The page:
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Finning International is the world's biggest dealer of Caterpillar heavy equipment. (Scott Olson/Getty Images)
Finning International is the world's biggest dealer of Caterpillar heavy equipment. (Scott Olson/Getty Images)

SCHIZAS’ MAILBAG

Finning International a victim of circumstance Add to ...

Hi Lou,

What is your opinion on Finning International?

Thanks,

Joe

Hey Joe,

Thanks for the assignment.

Finning International Inc. is the world’s largest Caterpillar dealer operating in three regions: Western Canada (52 per cent of revenue), South America (38 per cent of revenue), and the U.K. & Ireland (10 per cent of revenue). New equipment sales represents 45 per cent of revenue, product support 42 per cent, rental 8 per cent, and used equipment sales 5 per cent. Mining contributes the majority of revenue with 62 per cent, followed by construction 27 per cent, and power systems 10 per cent.

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If you look at their sales into the oil sands you get the picture of an colossus with a dominant share of the market. The company employs 15,000, is headquartered in Vancouver and pays a dividend that yields 2.359 per cent.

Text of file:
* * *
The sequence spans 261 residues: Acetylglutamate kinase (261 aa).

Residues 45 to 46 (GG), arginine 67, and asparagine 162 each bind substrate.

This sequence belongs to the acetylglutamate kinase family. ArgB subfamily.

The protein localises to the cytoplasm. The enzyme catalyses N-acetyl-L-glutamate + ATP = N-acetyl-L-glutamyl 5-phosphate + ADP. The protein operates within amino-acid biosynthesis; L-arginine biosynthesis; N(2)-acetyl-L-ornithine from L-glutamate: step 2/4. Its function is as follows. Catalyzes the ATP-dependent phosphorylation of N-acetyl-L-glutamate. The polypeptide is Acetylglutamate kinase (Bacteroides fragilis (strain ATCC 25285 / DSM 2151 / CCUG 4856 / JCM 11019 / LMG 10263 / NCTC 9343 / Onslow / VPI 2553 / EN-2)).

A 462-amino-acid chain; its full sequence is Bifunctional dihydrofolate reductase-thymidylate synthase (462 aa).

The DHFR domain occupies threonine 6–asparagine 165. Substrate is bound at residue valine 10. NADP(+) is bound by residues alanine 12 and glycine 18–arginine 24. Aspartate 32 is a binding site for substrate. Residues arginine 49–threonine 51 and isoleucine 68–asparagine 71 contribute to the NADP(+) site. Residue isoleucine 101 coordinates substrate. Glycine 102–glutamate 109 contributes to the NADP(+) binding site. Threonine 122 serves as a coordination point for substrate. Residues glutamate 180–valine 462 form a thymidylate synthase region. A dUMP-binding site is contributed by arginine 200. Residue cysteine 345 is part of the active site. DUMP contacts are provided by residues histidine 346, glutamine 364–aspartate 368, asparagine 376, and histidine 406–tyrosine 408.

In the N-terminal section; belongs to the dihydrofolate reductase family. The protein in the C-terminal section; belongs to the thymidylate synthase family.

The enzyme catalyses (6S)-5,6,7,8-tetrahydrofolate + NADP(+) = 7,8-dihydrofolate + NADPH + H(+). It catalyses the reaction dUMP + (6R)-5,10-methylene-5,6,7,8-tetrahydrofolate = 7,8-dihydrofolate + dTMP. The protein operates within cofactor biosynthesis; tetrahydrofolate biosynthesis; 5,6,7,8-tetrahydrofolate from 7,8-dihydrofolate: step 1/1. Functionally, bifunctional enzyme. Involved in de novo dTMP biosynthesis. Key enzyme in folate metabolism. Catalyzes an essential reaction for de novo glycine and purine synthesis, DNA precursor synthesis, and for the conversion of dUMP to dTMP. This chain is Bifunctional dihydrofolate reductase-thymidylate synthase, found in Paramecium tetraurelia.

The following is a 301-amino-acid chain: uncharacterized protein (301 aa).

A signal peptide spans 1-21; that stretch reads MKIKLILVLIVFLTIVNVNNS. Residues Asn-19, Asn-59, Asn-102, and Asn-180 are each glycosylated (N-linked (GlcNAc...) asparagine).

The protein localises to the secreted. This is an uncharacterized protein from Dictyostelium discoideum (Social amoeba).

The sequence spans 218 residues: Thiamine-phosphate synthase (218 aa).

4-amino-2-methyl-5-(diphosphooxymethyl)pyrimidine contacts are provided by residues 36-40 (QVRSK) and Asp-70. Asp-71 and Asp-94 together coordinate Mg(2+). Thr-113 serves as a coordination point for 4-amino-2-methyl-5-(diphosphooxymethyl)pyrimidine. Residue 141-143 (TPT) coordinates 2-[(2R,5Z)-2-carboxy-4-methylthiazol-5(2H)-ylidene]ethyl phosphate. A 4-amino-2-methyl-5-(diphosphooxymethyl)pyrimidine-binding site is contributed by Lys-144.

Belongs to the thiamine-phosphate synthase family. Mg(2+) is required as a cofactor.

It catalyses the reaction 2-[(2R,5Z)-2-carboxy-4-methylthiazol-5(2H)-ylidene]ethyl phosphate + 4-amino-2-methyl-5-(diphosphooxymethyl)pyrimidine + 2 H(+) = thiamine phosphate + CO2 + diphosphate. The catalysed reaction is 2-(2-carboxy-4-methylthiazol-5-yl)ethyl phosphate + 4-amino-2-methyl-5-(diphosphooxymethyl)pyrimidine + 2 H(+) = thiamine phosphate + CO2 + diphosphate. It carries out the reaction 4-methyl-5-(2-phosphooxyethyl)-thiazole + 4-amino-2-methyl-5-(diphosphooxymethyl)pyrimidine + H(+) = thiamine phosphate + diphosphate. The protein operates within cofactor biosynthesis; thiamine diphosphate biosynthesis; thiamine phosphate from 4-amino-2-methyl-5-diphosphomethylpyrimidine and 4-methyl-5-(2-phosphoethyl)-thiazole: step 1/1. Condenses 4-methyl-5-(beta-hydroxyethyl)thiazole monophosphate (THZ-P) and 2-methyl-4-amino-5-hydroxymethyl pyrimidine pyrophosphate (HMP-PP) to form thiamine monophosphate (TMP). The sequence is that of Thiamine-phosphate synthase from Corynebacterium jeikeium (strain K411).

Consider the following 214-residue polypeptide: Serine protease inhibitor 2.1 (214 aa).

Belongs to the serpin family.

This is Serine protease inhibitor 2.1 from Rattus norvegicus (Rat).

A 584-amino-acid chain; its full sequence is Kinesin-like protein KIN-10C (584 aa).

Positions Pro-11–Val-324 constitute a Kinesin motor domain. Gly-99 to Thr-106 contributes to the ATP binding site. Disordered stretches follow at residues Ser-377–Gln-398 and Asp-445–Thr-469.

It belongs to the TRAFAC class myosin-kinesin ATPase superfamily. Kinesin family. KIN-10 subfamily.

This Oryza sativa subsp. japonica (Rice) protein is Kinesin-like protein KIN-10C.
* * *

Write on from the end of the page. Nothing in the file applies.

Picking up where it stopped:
A review of the charts will help identify the risks and opportunities associated with this investment.

The three-year chart depicts a stock that has not been able to overcome resistance at $30.00 going back to July of 2011 and is currently trading below the 50- and 200-day moving averages. The double top in March of 2012 signalled the end of the advance that started in October of 2011 when the shares were trading below $18.00. In addition the chart indicates that there is support at $23.00 that is holding at this time.

The six-month chart illustrates the several buy and sell signals generated by the MACD and RSI over the course of the time frame. The strongest indicator was the sell in September when the RSI was moving out of an overbought situation and the MACD was turning down as the stock hit $26.50. Currently the shares have been fighting resistance along the 50-day moving average since October.

At this point with oil sands budgets under review and project time lines being extended I would be cautious in how I approach FTT. There are macroeconomic issues that are out of control of management and until things like oil prices, and pipeline capacity to take bitumen to market are resolved the path to growth for the stock has hit a bottleneck.

Make it a profitable day and happy capitalism!

Have your own question for Lou? Send it to lschizas@globeandmail.com.

 
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